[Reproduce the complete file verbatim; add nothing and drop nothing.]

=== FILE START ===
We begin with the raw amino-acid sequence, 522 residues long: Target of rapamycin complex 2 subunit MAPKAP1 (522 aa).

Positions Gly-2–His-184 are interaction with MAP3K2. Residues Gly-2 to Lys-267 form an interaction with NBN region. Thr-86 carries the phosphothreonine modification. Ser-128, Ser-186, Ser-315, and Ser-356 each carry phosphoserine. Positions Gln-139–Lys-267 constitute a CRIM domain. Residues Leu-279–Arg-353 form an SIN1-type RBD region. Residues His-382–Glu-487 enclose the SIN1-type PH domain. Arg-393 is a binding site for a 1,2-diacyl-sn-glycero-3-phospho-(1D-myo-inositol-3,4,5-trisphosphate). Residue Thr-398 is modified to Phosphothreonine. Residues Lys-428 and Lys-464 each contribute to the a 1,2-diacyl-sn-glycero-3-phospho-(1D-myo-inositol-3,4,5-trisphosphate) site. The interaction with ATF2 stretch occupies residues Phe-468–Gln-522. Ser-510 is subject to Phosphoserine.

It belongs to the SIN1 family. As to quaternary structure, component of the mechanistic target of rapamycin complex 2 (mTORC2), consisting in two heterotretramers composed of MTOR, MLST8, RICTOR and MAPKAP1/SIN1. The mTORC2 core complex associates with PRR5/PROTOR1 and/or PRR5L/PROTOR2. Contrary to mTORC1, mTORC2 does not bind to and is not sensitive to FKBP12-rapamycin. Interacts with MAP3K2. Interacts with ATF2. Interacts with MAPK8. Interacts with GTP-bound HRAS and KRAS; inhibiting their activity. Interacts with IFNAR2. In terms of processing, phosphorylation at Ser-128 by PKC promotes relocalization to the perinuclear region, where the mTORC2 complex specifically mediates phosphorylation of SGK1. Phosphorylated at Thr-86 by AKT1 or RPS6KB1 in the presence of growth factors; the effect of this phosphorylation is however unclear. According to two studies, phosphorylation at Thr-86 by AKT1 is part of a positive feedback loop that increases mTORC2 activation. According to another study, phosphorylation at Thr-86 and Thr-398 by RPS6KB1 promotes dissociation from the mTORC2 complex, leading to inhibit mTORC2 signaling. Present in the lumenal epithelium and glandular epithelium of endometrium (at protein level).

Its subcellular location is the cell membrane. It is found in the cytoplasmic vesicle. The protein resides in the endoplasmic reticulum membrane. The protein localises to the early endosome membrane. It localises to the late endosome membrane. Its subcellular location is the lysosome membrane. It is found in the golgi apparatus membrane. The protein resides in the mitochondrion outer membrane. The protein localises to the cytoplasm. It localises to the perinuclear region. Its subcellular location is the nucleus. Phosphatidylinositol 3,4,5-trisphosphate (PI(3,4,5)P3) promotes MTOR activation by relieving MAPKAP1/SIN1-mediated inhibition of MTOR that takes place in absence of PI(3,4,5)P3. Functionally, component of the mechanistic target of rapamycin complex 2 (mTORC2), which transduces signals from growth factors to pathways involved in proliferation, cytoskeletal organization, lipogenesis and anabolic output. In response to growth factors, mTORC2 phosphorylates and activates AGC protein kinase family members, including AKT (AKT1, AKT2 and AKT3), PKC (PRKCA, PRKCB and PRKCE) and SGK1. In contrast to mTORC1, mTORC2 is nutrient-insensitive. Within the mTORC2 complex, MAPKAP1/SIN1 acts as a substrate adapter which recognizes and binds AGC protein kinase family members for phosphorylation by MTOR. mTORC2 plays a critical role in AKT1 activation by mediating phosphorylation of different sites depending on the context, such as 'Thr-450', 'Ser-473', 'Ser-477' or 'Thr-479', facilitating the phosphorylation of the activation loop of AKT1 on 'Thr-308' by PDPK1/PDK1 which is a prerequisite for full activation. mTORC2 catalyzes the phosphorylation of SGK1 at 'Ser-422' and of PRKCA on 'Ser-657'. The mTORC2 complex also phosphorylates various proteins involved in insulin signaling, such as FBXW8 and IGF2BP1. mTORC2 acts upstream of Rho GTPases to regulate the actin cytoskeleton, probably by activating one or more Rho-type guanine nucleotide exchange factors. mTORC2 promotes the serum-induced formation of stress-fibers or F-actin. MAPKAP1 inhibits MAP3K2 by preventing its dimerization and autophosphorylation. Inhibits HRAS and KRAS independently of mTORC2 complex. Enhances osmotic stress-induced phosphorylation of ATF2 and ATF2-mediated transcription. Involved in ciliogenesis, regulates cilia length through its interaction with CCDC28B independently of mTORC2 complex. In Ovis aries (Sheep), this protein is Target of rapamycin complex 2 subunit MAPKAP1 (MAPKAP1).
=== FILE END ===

We begin with the raw amino-acid sequence, 522 residues long: Target of rapamycin complex 2 subunit MAPKAP1 (522 aa).

Positions Gly-2–His-184 are interaction with MAP3K2. Residues Gly-2 to Lys-267 form an interaction with NBN region. Thr-86 carries the phosphothreonine modification. Ser-128, Ser-186, Ser-315, and Ser-356 each carry phosphoserine. Positions Gln-139–Lys-267 constitute a CRIM domain. Residues Leu-279–Arg-353 form an SIN1-type RBD region. Residues His-382–Glu-487 enclose the SIN1-type PH domain. Arg-393 is a binding site for a 1,2-diacyl-sn-glycero-3-phospho-(1D-myo-inositol-3,4,5-trisphosphate). Residue Thr-398 is modified to Phosphothreonine. Residues Lys-428 and Lys-464 each contribute to the a 1,2-diacyl-sn-glycero-3-phospho-(1D-myo-inositol-3,4,5-trisphosphate) site. The interaction with ATF2 stretch occupies residues Phe-468–Gln-522. Ser-510 is subject to Phosphoserine.

It belongs to the SIN1 family. As to quaternary structure, component of the mechanistic target of rapamycin complex 2 (mTORC2), consisting in two heterotretramers composed of MTOR, MLST8, RICTOR and MAPKAP1/SIN1. The mTORC2 core complex associates with PRR5/PROTOR1 and/or PRR5L/PROTOR2. Contrary to mTORC1, mTORC2 does not bind to and is not sensitive to FKBP12-rapamycin. Interacts with MAP3K2. Interacts with ATF2. Interacts with MAPK8. Interacts with GTP-bound HRAS and KRAS; inhibiting their activity. Interacts with IFNAR2. In terms of processing, phosphorylation at Ser-128 by PKC promotes relocalization to the perinuclear region, where the mTORC2 complex specifically mediates phosphorylation of SGK1. Phosphorylated at Thr-86 by AKT1 or RPS6KB1 in the presence of growth factors; the effect of this phosphorylation is however unclear. According to two studies, phosphorylation at Thr-86 by AKT1 is part of a positive feedback loop that increases mTORC2 activation. According to another study, phosphorylation at Thr-86 and Thr-398 by RPS6KB1 promotes dissociation from the mTORC2 complex, leading to inhibit mTORC2 signaling. Present in the lumenal epithelium and glandular epithelium of endometrium (at protein level).

Its subcellular location is the cell membrane. It is found in the cytoplasmic vesicle. The protein resides in the endoplasmic reticulum membrane. The protein localises to the early endosome membrane. It localises to the late endosome membrane. Its subcellular location is the lysosome membrane. It is found in the golgi apparatus membrane. The protein resides in the mitochondrion outer membrane. The protein localises to the cytoplasm. It localises to the perinuclear region. Its subcellular location is the nucleus. Phosphatidylinositol 3,4,5-trisphosphate (PI(3,4,5)P3) promotes MTOR activation by relieving MAPKAP1/SIN1-mediated inhibition of MTOR that takes place in absence of PI(3,4,5)P3. Functionally, component of the mechanistic target of rapamycin complex 2 (mTORC2), which transduces signals from growth factors to pathways involved in proliferation, cytoskeletal organization, lipogenesis and anabolic output. In response to growth factors, mTORC2 phosphorylates and activates AGC protein kinase family members, including AKT (AKT1, AKT2 and AKT3), PKC (PRKCA, PRKCB and PRKCE) and SGK1. In contrast to mTORC1, mTORC2 is nutrient-insensitive. Within the mTORC2 complex, MAPKAP1/SIN1 acts as a substrate adapter which recognizes and binds AGC protein kinase family members for phosphorylation by MTOR. mTORC2 plays a critical role in AKT1 activation by mediating phosphorylation of different sites depending on the context, such as 'Thr-450', 'Ser-473', 'Ser-477' or 'Thr-479', facilitating the phosphorylation of the activation loop of AKT1 on 'Thr-308' by PDPK1/PDK1 which is a prerequisite for full activation. mTORC2 catalyzes the phosphorylation of SGK1 at 'Ser-422' and of PRKCA on 'Ser-657'. The mTORC2 complex also phosphorylates various proteins involved in insulin signaling, such as FBXW8 and IGF2BP1. mTORC2 acts upstream of Rho GTPases to regulate the actin cytoskeleton, probably by activating one or more Rho-type guanine nucleotide exchange factors. mTORC2 promotes the serum-induced formation of stress-fibers or F-actin. MAPKAP1 inhibits MAP3K2 by preventing its dimerization and autophosphorylation. Inhibits HRAS and KRAS independently of mTORC2 complex. Enhances osmotic stress-induced phosphorylation of ATF2 and ATF2-mediated transcription. Involved in ciliogenesis, regulates cilia length through its interaction with CCDC28B independently of mTORC2 complex. In Ovis aries (Sheep), this protein is Target of rapamycin complex 2 subunit MAPKAP1 (MAPKAP1).